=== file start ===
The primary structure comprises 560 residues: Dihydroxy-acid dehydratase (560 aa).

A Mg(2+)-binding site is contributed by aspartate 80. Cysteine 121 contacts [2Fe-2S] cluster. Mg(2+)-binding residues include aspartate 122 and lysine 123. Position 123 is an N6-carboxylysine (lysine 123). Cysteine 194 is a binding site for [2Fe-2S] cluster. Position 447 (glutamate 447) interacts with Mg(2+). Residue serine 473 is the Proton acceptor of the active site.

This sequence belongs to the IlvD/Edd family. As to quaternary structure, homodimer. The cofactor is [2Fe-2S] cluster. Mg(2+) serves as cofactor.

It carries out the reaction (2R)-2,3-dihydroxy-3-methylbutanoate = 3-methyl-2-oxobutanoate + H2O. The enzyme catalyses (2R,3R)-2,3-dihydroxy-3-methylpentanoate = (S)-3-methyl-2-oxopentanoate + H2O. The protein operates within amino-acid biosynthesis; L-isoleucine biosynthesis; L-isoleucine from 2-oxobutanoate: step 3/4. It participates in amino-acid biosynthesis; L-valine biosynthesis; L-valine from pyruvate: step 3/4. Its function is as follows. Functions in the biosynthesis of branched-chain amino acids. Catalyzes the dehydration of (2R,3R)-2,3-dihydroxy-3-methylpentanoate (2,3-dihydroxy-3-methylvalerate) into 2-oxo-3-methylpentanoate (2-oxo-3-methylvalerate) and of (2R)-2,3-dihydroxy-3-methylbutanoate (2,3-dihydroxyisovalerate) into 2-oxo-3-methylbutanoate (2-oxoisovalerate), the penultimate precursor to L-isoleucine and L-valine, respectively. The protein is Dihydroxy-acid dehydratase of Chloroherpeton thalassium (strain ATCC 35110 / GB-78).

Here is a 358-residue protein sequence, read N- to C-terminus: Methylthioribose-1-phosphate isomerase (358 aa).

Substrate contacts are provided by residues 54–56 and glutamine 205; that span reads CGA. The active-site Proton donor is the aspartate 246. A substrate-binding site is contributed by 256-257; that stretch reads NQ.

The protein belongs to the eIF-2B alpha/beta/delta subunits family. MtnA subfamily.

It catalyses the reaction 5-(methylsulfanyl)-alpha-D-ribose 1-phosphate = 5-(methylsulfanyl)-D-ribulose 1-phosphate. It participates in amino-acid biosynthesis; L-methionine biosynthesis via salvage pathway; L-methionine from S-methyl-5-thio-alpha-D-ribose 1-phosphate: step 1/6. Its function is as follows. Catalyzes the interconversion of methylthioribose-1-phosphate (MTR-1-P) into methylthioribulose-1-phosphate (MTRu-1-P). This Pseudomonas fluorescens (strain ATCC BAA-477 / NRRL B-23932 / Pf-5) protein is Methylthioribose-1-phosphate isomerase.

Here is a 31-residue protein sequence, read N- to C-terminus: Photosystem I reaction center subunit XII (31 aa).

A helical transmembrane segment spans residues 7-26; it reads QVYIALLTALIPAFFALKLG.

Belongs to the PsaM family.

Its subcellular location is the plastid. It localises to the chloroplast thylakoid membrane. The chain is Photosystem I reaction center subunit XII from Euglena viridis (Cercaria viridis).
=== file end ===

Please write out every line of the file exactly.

The primary structure comprises 560 residues: Dihydroxy-acid dehydratase (560 aa).

A Mg(2+)-binding site is contributed by aspartate 80. Cysteine 121 contacts [2Fe-2S] cluster. Mg(2+)-binding residues include aspartate 122 and lysine 123. Position 123 is an N6-carboxylysine (lysine 123). Cysteine 194 is a binding site for [2Fe-2S] cluster. Position 447 (glutamate 447) interacts with Mg(2+). Residue serine 473 is the Proton acceptor of the active site.

This sequence belongs to the IlvD/Edd family. As to quaternary structure, homodimer. The cofactor is [2Fe-2S] cluster. Mg(2+) serves as cofactor.

It carries out the reaction (2R)-2,3-dihydroxy-3-methylbutanoate = 3-methyl-2-oxobutanoate + H2O. The enzyme catalyses (2R,3R)-2,3-dihydroxy-3-methylpentanoate = (S)-3-methyl-2-oxopentanoate + H2O. The protein operates within amino-acid biosynthesis; L-isoleucine biosynthesis; L-isoleucine from 2-oxobutanoate: step 3/4. It participates in amino-acid biosynthesis; L-valine biosynthesis; L-valine from pyruvate: step 3/4. Its function is as follows. Functions in the biosynthesis of branched-chain amino acids. Catalyzes the dehydration of (2R,3R)-2,3-dihydroxy-3-methylpentanoate (2,3-dihydroxy-3-methylvalerate) into 2-oxo-3-methylpentanoate (2-oxo-3-methylvalerate) and of (2R)-2,3-dihydroxy-3-methylbutanoate (2,3-dihydroxyisovalerate) into 2-oxo-3-methylbutanoate (2-oxoisovalerate), the penultimate precursor to L-isoleucine and L-valine, respectively. The protein is Dihydroxy-acid dehydratase of Chloroherpeton thalassium (strain ATCC 35110 / GB-78).

Here is a 358-residue protein sequence, read N- to C-terminus: Methylthioribose-1-phosphate isomerase (358 aa).

Substrate contacts are provided by residues 54–56 and glutamine 205; that span reads CGA. The active-site Proton donor is the aspartate 246. A substrate-binding site is contributed by 256-257; that stretch reads NQ.

The protein belongs to the eIF-2B alpha/beta/delta subunits family. MtnA subfamily.

It catalyses the reaction 5-(methylsulfanyl)-alpha-D-ribose 1-phosphate = 5-(methylsulfanyl)-D-ribulose 1-phosphate. It participates in amino-acid biosynthesis; L-methionine biosynthesis via salvage pathway; L-methionine from S-methyl-5-thio-alpha-D-ribose 1-phosphate: step 1/6. Its function is as follows. Catalyzes the interconversion of methylthioribose-1-phosphate (MTR-1-P) into methylthioribulose-1-phosphate (MTRu-1-P). This Pseudomonas fluorescens (strain ATCC BAA-477 / NRRL B-23932 / Pf-5) protein is Methylthioribose-1-phosphate isomerase.

Here is a 31-residue protein sequence, read N- to C-terminus: Photosystem I reaction center subunit XII (31 aa).

A helical transmembrane segment spans residues 7-26; it reads QVYIALLTALIPAFFALKLG.

Belongs to the PsaM family.

Its subcellular location is the plastid. It localises to the chloroplast thylakoid membrane. The chain is Photosystem I reaction center subunit XII from Euglena viridis (Cercaria viridis).